DragonFly BSD 6.0

Monday 10th of May 2021 08:39:08 PM
DragonFly BSD 6.0 has been released. "This version has a revamped VFS caching system, various filesystem updates including HAMMER2, and a long list of userland updates."

[$] The second half of the 5.13 merge window

Monday 10th of May 2021 08:30:53 PM
By the time the last pull request was acted on and 5.13-rc1 was released, a total of 14,231 non-merge commits had found their way into the mainline. That makes the 5.13 merge window larger than the entire 5.12 development cycle (13,015 commits) and just short of all of 5.11 (14,340). In other words, 5.13 looks like one of the busier development cycles we have seen for a little while. About 6,400 of these commits came in after the first-half summary was written, and they include a number of significant new features.

Security updates for Monday

Monday 10th of May 2021 03:13:35 PM
Security updates have been issued by Debian (libxml2), Fedora (autotrace, babel, kernel, libopenmpt, libxml2, mingw-exiv2, mingw-OpenEXR, mingw-openexr, python-markdown2, and samba), openSUSE (alpine, avahi, libxml2, p7zip, redis, syncthing, and vlc), and Ubuntu (webkit2gtk).

Kernel prepatch 5.13-rc1

Monday 10th of May 2021 02:04:29 AM
The first 5.13 kernel prepatch is out for testing, and the merge window is closed for this development cycle. "This was - as expected - a fairly big merge window, but things seem to have proceeded fairly smoothly. Famous last words." In the end, 14,231 non-merge changesets were pulled into the mainline during the merge window — more than were seen during the entire 5.12 cycle.

An IEEE statement on the UMN paper

Friday 7th of May 2021 10:31:02 PM
The IEEE, whose Symposium on Security and Privacy conference had accepted the "hypocrite commits" paper for publication, has posted a statement [PDF] on the episode.

The paper was reviewed by four reviewers in the Fall S&P 2021 review cycle and received a very positive overall rating (2 Accept and 2 Weak Accept scores, putting it in the top 5% of submitted papers). The reviewers noted that the fact that a malicious actor can attempt to intentionally add a vulnerability to an open source project is not new, but also acknowledged that the authors provide several new insights by describing why this might be easier than expected, and why it might be difficult for maintainers to detect the problem. One of the PC members briefly mentioned a possible ethical concern in their review, but that comment was not significantly discussed any further at the time; we acknowledge that we missed it.

The statement concludes with some actions to be taken by IEEE to ensure that ethically questionable papers are not accepted again.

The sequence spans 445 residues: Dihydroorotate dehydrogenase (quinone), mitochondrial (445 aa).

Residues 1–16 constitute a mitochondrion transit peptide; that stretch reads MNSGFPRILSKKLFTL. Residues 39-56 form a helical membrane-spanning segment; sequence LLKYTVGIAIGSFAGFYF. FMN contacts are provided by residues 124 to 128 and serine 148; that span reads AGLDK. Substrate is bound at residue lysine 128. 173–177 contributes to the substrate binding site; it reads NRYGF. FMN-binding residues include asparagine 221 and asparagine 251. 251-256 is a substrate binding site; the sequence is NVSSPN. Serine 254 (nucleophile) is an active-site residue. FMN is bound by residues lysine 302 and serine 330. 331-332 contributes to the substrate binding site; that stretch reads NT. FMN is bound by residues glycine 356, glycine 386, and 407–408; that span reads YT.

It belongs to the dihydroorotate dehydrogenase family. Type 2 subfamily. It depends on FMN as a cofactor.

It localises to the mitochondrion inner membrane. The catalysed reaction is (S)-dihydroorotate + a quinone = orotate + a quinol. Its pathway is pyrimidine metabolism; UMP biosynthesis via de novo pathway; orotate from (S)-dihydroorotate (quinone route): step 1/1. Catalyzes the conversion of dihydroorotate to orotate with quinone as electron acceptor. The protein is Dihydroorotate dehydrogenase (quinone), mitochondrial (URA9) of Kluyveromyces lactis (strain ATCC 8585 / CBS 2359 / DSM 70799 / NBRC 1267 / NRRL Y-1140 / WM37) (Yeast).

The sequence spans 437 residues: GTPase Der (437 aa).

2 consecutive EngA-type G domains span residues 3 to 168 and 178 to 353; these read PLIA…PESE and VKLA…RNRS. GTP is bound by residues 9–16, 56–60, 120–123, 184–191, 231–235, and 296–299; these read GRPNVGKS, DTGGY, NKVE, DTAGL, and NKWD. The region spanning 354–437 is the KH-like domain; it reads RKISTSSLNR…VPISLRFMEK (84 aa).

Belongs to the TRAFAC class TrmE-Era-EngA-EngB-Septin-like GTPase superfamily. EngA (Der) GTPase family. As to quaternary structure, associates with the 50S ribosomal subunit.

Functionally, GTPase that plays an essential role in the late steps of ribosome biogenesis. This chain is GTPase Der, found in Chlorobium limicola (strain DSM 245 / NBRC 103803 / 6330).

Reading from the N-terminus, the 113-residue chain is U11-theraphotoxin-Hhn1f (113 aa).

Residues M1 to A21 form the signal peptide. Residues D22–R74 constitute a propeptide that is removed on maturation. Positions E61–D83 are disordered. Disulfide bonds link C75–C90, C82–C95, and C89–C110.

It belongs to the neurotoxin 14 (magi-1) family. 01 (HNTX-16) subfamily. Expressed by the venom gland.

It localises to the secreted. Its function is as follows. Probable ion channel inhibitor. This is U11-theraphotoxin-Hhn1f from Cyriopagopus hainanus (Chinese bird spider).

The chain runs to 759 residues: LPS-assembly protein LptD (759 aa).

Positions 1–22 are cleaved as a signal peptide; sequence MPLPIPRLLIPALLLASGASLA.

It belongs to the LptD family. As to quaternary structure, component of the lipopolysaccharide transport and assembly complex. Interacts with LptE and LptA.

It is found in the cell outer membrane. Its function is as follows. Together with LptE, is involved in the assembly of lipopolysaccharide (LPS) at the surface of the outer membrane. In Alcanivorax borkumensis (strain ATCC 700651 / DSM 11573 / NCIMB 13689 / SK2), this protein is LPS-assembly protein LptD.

[$] Noncoherent DMA mappings

Friday 7th of May 2021 02:18:04 PM
While it is sometimes possible to perform I/O by moving data through the CPU, the only way to get the required level of performance is usually for devices to move data directly to and from memory. Direct memory access (DMA) I/O has been well supported in the Linux kernel since the early days, but there are always ways in which that support can be improved, especially when hardware adds some challenges of its own. The somewhat confusingly named "non-contiguous" DMA API that was added for 5.13 shows the kinds of things that have to be done to get the best performance on current systems.

Five new stable kernels

Friday 7th of May 2021 02:15:57 PM
New stable kernels 5.12.2, 5.11.19, 5.10.35, 5.4.117, and 4.19.190 have been released. They contain a relatively short list of updates throughout the tree; users of those series should upgrade.

Security updates for Friday

Friday 7th of May 2021 01:55:27 PM
Security updates have been issued by Debian (mediawiki and unbound1.9), Fedora (djvulibre and samba), Mageia (ceph, messagelib, and pagure), openSUSE (alpine and exim), Oracle (kernel and postgresql), Scientific Linux (postgresql), and Ubuntu (thunderbird and unbound).

An Interview With Linus Torvalds: Open Source And Beyond - Part 2 (Tag1)

Friday 7th of May 2021 01:45:28 PM
The second half of the interview with Linus Torvalds on the Tag1 Consulting site has been posted.

I think one of the reasons Linux succeeded was exactly the fact that I actually did NOT have a big plan, and did not have high expectations of where things would go, and so when people started sending me patches, or sending me requests for features, to me that was all great, and I had no preconceived notion of what Linux should be. End result: all those individuals (and later big companies) that wanted to participate in Linux kernel development had a fairly easy time to do so, because I was quite open to Linux doing things that I personally had had no real interest in originally.

[$] A pair of memory-allocation improvements in 5.13

Thursday 6th of May 2021 02:23:05 PM
Among the many changes merged for 5.13 can be found performance improvements throughout the kernel. This work does not always stand out the way that new features do, but it is vitally important for the future of the kernel overall. In the memory-management area, a couple of long-running patch sets have finally made it into the mainline; these provide a bulk page-allocation interface and huge-page mappings in the vmalloc() area. Both of these changes should make things faster, at least for some workloads.